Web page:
Jonathan Zimmerman: American educators are paid as if our country were poor
[Jonathan Zimmerman, a resident of Pennsylvania and a professor of education and history at New York University, is teaching this semester at NYU's study-abroad program in Accra, Ghana (firstname.lastname@example.org). He is the author of "Small Wonder: The Little Red Schoolhouse in History and Memory," which will be published in the fall by Yale University Press.]
Last year, an international study confirmed what American teachers already know: They're poorly paid. The average starting salary for an American high school teacher is roughly $32,000; with 15 years of experience, it goes up to $44,000.
In Germany, new teachers begin at $45,000! That's right: In their first year, German teachers earn more than Americans who have been toiling for a decade and a half.
As a fraction of America's wealth, the numbers look even worse. Veteran high school teachers in America earn almost exactly the same wage as our nation's per capita gross domestic product. Japanese teachers earn 50 percent more than the per capita GDP, while German and Dutch teachers make 75 percent more. In Switzerland and Korea, teachers earn twice the per capita GDP.
Then there's Africa.
On this continent, many teachers simply can't survive on what they make at school. When Africans run out of money, they say they're "broke as a teacher." Some teachers even try to keep their job a secret, and with good reason: Landlords refuse to rent to them, assuming they won't be able to pay on time.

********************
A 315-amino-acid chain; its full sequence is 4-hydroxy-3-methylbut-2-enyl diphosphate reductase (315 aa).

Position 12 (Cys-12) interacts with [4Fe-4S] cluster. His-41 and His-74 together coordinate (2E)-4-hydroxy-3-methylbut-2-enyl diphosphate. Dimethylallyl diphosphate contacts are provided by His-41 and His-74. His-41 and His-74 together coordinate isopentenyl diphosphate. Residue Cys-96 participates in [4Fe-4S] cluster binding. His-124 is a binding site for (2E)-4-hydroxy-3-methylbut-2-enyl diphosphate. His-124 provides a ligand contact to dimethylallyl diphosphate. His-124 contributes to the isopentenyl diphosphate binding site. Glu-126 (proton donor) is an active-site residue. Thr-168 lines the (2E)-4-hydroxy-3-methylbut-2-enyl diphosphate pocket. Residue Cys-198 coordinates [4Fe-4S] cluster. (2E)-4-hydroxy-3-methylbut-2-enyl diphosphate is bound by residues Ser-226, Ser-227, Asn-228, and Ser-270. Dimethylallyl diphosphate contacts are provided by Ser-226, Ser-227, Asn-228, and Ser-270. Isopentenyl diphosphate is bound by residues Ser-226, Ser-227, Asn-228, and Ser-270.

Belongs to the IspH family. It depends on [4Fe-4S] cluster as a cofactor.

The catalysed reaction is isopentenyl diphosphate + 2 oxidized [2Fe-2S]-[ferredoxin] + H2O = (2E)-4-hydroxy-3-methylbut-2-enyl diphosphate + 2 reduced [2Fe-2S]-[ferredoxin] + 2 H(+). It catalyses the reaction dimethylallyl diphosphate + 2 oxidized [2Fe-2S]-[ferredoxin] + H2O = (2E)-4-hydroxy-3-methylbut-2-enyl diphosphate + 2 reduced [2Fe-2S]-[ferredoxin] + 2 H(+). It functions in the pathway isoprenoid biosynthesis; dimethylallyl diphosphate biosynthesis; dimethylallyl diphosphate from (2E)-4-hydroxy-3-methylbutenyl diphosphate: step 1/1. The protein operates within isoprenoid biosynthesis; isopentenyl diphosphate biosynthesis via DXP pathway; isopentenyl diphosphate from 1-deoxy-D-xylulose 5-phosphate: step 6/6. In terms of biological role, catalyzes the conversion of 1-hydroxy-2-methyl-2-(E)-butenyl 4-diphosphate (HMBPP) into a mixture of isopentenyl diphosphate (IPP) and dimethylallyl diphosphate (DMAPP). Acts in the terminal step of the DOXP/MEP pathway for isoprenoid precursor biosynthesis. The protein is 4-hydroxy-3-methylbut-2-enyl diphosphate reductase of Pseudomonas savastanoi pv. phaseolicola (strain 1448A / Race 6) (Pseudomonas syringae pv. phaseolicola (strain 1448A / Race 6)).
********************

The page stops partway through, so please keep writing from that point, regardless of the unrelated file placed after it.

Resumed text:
The bleakest news comes out of Zimbabwe, where hyperinflation has reduced the average teacher salary to about $10 a month. That's why 25,000 teachers left the country last year and schools report 150,000 vacant teaching posts. People who remain in the profession supplement their income with other pursuits, including prostitution.
"I'm very ashamed and always regret it afterwards," one teacher and part-time prostitute told a British reporter, "but otherwise we would starve."
Believe it or not, life for Zimbabwean teachers is getting even worse. In the wake of the nation's disputed March 29 elections, President Robert Mugabe's supporters have been assaulting teachers who served as polling officers. In the event of a run-off, teachers say, Mr. Mugabe wants to make sure they're out of the way.
The tactic seems to be working. Another 1,700-plus teachers have fled the country over the past two months. Others have been forced to pay "repentance fees" -- in money or cattle -- for allegedly aiding the opposition.
The irony is that Mr. Mugabe himself was once a teacher, first in Zimbabwe and then here in Ghana. But he left the profession, a Ghanaian columnist wrote last year, and lucky for him. "If he had remained in Ghana," the columnist quipped, "he would still be a teacher -- hungry, ill-paid and overworked."